Before the existence of these mandates and reforms, California built the most housing in the country, and had housing prices only slightly higher than the rest of the United States. By 1980 however, California housing production lagged the nation, and its housing prices had already reached twice the national level. By the mid-2010s, California housing prices were almost triple the national level.[31]

In a different world, we could untangle the outrageous skein of bad state policies that have made local control in California but a pale shadow of its former self. We could make sure localities face both the costs and benefits of development, and have different cities decide how much development they want at different times, as they do in most of the nation.

Yet leaving today’s local governments with just the power to say “No” allows them to impose costs on others while bearing no costs themselves. Today, California needs to force a “Yes,” and stop allowing overlapping and often unaccountable governments to veto something that everyone wants more of: housing. Current attempts to push such housing at a state level thus do not take away local control so much as allow local areas to grow again. Such reforms could and should garner everyone’s support.

[1] Max Neiman, “Local Government: Designing and Financing the Cities and Counties of California,” Governing California: Politics, Government, and Public Policy in the Golden State, Ethan Rarick ed. (Berkeley: Berkeley Public Policy Press, 2013), 329–365, 331.

[2][2] The first special districts were actually irrigation districts, for farmland, beginning with the Wright Act of 1887, but this article focuses on districts in urban governance. Special districts have both appointed and elected members, but public awareness of elected members is minimal, and they operate with little public input. California Senate Local Government Committee, “What’s So Special About Special District’s: A Citizen’s Guide to Special Districts in California,” 4th Ed., October 2010, https://www.ca-ilg.org/sites/main/files/file-attachments/resources__2010WSSASD4edition.pdf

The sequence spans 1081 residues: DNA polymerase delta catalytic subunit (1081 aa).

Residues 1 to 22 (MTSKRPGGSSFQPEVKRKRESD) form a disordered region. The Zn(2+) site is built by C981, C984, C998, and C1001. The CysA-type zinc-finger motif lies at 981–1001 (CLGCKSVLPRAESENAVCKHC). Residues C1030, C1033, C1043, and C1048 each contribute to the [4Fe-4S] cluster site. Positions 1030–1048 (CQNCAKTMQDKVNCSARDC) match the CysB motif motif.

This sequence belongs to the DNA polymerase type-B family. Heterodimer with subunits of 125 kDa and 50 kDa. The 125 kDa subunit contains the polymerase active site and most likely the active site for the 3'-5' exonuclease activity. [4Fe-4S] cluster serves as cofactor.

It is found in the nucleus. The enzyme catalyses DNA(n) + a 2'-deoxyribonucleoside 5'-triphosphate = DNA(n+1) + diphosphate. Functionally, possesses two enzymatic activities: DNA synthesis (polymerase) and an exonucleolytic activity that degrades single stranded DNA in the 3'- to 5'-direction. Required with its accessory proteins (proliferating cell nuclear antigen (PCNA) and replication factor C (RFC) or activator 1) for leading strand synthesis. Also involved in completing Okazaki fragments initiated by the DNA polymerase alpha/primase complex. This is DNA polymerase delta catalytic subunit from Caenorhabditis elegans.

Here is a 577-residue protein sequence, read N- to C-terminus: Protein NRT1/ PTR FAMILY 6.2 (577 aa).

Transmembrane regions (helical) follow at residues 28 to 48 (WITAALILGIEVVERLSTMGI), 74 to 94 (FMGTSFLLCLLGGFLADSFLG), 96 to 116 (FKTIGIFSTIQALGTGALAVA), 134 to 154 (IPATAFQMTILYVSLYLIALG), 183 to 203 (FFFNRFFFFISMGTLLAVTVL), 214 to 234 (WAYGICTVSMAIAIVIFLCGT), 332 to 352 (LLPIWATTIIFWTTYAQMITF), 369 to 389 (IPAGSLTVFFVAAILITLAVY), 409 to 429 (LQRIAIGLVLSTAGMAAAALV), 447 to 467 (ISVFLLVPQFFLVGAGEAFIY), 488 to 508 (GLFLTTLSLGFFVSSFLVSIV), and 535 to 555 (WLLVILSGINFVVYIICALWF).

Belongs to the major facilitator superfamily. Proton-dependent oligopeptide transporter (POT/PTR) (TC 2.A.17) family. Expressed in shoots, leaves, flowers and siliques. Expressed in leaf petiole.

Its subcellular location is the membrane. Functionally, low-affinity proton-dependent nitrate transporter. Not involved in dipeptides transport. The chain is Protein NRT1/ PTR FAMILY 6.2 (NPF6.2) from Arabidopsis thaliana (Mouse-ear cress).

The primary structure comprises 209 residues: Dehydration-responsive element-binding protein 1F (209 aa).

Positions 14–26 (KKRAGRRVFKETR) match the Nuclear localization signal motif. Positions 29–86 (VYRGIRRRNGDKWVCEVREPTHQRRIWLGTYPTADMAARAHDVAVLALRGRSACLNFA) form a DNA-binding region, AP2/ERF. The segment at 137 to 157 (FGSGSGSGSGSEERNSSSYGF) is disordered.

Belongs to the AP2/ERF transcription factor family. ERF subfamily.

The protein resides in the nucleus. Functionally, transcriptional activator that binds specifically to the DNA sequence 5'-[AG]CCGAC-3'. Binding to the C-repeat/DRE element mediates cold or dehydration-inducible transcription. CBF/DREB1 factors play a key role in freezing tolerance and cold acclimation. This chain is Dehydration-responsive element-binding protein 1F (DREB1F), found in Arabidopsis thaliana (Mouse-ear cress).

[3] California Senate Local Government Committee, “Government’s Working Together: A Citizen’s Guide to Joint Powers Agreements,” August 2007, https://sgf.senate.ca.gov/sites/sgf.senate.ca.gov/files/GWTFinalversion2.pdf

[4] Michael C. Healy and John King, BART: The Dramatic History of the Bay Area Rapid Transit System (Berkeley: Heyday, 2016), 38.

[5] For examples, see Louise Nelson Dyble, Paying the Toll: Local Power, Regional Politics, and the Golden Gate Bridge (Philadelphia: University of Pennsylvania, 2009).

[6] California once had many small elementary school districts, often comprising just one schoolhouse, along with larger high school districts. A 1936 state law required these to combine where they overlapped with each other and with the local city government, and led to the current situation of closely connected unified city and school governance. See Silicon Valley Community Foundation, “How Did We End Up with 54 School Districts in San Mateo and Santa Clara Counties,” May 2012, San Mateo County https://www.siliconvalleycf.org/sites/default/files/report-edu.pdf. For extent of overlap in California, see William Fischel, “The Congruence of American School Districts with Other Local Government Boundaries: A Google Earth Exploration,” SSRN Paper, April 1, 2010, p. 7. https://papers.ssrn.com/sol3/papers.cfm?abstract_id=967399

[7] Bruce Hamilton, “Zoning and Property Taxation in a System of Local Governments,” Urban Studies 12, no. 2 (June 1975): 205–211.

[8] Peter M. Detwiler, “California Within Limits: Research Notes for a History of California’s Local Boundary Laws,” UC Davis Land Use & Natural Resources Program, December 2013, p. 6–7, https://www.yololafco.org/files/f21148c91/CA+WithinLimits-ResearchNotesonLocalBoundaryLaws+Dec2013.pdf

[9] California Legislative Analyst’s Office, “California’s High Housing Costs: Causes and Consequences,” March 17, 2015, https://lao.ca.gov/reports/2015/finance/housing-costs/housing-costs.aspx

[10] Robert O. Self, American Babylon: Race and the Struggle for Postwar Oakland (Princeton: Princeton University Press, 1996), 284.

[11] Wallace Oates, Fiscal Federalism (1972); Russell Sobel, “Optimal Taxation in a Federal System of Governments,” Southern Economic Journal 64 (2): 468–485; Benedict Jimenez, “The Fiscal Performance of Overlapping Local Governments,” Public Finance Review 43 (5) (Jan. 2014): 606–35.